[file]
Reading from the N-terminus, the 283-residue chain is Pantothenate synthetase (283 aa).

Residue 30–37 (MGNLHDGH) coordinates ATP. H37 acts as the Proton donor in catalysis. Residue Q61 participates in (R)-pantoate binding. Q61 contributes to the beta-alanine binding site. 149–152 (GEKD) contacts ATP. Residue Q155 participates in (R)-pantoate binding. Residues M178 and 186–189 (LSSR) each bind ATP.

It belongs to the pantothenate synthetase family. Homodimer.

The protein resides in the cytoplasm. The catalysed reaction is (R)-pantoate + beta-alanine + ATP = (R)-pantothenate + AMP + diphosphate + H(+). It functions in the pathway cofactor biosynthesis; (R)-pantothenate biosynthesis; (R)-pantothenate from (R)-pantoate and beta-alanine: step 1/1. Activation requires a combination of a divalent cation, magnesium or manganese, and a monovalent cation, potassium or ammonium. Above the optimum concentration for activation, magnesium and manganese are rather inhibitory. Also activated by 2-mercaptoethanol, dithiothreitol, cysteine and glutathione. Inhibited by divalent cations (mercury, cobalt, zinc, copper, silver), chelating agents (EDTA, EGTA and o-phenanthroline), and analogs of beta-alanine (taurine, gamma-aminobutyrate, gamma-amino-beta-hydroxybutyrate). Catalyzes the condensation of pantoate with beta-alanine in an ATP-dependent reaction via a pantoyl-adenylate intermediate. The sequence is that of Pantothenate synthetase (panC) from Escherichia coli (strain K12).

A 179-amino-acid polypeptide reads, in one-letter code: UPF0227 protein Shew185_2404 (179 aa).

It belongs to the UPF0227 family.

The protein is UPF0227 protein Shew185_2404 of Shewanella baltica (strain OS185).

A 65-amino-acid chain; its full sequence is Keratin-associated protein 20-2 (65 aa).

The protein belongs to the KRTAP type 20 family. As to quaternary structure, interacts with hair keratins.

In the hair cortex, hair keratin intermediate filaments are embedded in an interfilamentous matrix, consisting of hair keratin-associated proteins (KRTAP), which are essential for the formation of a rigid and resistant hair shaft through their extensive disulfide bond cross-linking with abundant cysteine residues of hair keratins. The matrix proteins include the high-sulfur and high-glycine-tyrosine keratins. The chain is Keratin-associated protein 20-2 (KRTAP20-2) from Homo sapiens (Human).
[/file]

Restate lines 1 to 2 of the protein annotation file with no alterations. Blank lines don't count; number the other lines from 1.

Reading from the N-terminus, the 283-residue chain is Pantothenate synthetase (283 aa).

Residue 30–37 (MGNLHDGH) coordinates ATP. H37 acts as the Proton donor in catalysis. Residue Q61 participates in (R)-pantoate binding. Q61 contributes to the beta-alanine binding site. 149–152 (GEKD) contacts ATP. Residue Q155 participates in (R)-pantoate binding. Residues M178 and 186–189 (LSSR) each bind ATP.